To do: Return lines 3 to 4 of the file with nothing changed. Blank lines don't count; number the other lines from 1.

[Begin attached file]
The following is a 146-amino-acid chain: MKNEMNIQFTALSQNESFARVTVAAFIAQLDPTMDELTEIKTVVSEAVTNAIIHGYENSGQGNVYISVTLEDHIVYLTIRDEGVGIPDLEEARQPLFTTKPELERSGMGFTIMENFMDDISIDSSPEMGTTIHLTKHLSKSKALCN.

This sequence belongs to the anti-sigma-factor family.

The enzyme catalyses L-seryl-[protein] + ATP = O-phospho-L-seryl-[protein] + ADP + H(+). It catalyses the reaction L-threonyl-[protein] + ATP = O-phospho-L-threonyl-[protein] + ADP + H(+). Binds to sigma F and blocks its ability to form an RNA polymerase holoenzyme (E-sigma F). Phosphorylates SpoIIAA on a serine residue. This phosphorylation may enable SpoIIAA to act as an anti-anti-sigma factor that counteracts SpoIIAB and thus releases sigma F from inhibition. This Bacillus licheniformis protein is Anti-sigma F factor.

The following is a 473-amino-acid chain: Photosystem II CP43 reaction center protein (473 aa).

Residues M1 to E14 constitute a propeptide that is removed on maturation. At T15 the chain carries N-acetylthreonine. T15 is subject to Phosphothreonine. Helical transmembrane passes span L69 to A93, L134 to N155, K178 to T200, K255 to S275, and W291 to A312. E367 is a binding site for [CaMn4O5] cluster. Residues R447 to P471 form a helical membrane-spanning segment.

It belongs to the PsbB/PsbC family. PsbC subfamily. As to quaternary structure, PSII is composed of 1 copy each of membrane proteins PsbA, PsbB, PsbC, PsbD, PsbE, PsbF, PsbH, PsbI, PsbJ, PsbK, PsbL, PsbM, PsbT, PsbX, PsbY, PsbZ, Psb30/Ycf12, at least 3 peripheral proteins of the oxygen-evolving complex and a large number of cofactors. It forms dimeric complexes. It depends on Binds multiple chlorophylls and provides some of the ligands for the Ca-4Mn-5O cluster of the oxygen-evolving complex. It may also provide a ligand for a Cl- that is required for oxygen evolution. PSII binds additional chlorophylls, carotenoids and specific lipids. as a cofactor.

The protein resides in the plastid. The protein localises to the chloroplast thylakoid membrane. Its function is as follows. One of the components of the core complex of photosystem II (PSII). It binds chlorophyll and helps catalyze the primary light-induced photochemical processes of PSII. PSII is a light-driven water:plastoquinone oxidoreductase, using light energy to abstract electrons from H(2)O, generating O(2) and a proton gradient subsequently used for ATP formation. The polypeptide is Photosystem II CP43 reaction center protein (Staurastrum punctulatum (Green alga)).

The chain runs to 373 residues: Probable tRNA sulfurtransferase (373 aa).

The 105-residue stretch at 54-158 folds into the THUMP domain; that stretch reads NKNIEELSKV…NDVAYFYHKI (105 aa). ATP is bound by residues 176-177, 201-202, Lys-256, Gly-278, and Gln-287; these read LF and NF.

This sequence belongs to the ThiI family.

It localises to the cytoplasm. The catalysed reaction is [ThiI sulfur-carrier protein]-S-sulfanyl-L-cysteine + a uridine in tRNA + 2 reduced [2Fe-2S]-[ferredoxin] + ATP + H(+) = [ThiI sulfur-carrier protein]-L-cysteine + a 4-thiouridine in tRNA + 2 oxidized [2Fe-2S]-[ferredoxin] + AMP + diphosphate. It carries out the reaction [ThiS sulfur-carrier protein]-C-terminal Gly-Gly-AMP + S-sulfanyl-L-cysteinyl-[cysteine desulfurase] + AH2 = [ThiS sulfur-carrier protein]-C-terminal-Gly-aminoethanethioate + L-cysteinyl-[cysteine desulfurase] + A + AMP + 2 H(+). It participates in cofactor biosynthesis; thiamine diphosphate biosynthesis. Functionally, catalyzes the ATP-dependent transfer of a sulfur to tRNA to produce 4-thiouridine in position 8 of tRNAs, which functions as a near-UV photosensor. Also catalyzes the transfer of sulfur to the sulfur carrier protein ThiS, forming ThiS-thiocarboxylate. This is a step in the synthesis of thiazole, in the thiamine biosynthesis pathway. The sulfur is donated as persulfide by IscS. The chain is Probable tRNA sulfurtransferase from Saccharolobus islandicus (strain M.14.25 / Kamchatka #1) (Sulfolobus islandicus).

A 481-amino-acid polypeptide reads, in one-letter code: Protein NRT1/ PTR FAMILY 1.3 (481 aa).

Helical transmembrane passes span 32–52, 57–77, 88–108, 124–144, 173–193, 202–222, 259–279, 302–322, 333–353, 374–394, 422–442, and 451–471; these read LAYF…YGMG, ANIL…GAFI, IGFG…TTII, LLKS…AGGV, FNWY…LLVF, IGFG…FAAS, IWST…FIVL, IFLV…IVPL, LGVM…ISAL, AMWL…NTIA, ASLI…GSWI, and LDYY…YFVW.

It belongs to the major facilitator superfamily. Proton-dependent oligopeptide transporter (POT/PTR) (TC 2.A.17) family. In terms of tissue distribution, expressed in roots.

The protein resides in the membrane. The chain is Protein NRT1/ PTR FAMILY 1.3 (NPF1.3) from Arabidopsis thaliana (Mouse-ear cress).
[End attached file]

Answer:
The enzyme catalyses L-seryl-[protein] + ATP = O-phospho-L-seryl-[protein] + ADP + H(+). It catalyses the reaction L-threonyl-[protein] + ATP = O-phospho-L-threonyl-[protein] + ADP + H(+). Binds to sigma F and blocks its ability to form an RNA polymerase holoenzyme (E-sigma F). Phosphorylates SpoIIAA on a serine residue. This phosphorylation may enable SpoIIAA to act as an anti-anti-sigma factor that counteracts SpoIIAB and thus releases sigma F from inhibition. This Bacillus licheniformis protein is Anti-sigma F factor.

The following is a 473-amino-acid chain: Photosystem II CP43 reaction center protein (473 aa).